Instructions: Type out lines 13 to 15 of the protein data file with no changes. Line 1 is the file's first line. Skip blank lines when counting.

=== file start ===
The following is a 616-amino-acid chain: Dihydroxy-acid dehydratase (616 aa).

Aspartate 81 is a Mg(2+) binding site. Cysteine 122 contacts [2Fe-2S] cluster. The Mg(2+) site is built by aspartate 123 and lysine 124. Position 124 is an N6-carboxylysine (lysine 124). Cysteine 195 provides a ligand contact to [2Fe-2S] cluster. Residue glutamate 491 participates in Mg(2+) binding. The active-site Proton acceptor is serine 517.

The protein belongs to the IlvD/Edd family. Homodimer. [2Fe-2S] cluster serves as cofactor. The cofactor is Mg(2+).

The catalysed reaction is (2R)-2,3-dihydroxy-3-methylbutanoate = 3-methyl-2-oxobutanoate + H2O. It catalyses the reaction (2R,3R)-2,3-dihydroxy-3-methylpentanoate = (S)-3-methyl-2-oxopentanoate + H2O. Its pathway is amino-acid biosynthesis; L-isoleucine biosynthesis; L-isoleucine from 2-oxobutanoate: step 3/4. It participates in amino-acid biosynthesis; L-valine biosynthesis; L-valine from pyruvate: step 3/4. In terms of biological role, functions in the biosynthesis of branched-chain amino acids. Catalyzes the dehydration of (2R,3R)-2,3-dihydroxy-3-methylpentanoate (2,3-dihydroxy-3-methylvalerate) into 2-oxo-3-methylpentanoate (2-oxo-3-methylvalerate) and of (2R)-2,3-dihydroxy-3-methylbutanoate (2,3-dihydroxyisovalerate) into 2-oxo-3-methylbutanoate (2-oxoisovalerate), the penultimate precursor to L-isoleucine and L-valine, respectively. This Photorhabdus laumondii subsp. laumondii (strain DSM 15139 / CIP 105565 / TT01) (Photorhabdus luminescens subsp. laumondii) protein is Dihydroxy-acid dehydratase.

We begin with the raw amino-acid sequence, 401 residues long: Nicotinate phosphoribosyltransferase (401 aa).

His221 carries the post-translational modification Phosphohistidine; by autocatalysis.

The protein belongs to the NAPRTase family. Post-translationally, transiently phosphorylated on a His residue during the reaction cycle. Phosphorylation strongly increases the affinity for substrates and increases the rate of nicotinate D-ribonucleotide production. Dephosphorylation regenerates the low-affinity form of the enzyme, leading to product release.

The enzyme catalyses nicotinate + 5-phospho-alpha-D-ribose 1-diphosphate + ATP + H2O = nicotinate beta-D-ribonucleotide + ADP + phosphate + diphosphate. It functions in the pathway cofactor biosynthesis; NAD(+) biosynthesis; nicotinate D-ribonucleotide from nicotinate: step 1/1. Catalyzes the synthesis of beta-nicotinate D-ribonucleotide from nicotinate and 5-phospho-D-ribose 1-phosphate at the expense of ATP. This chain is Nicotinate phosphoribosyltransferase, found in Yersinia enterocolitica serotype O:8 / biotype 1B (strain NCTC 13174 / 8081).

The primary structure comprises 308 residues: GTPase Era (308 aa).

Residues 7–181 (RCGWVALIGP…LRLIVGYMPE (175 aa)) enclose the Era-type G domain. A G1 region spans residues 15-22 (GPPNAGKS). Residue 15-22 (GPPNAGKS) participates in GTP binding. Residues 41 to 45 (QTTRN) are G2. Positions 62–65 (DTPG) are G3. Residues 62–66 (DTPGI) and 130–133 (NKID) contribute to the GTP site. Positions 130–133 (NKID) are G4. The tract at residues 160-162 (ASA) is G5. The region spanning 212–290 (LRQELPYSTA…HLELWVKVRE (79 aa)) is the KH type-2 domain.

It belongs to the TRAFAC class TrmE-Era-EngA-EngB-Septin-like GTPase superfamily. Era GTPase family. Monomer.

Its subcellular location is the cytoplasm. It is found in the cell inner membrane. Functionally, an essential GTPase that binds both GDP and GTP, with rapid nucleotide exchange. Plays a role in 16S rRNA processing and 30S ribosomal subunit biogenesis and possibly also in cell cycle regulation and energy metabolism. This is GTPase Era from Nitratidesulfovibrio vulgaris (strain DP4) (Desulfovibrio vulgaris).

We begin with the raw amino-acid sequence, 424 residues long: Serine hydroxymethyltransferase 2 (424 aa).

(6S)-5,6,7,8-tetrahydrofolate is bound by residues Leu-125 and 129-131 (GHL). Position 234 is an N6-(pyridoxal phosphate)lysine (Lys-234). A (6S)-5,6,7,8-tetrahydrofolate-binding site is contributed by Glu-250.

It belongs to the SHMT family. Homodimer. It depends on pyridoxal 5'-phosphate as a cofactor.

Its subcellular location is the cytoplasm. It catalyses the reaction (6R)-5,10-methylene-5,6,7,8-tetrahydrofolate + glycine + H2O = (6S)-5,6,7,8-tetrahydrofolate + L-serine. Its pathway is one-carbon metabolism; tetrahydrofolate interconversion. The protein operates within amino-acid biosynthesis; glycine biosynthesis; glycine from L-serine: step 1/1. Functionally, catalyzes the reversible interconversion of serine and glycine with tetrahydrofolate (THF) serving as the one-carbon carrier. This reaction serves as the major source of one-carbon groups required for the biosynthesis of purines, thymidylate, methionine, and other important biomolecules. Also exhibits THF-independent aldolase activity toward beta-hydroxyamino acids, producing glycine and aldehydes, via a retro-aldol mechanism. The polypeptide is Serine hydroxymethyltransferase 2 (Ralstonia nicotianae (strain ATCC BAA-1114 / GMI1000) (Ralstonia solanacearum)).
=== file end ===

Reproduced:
We begin with the raw amino-acid sequence, 424 residues long: Serine hydroxymethyltransferase 2 (424 aa).

(6S)-5,6,7,8-tetrahydrofolate is bound by residues Leu-125 and 129-131 (GHL). Position 234 is an N6-(pyridoxal phosphate)lysine (Lys-234). A (6S)-5,6,7,8-tetrahydrofolate-binding site is contributed by Glu-250.

It belongs to the SHMT family. Homodimer. It depends on pyridoxal 5'-phosphate as a cofactor.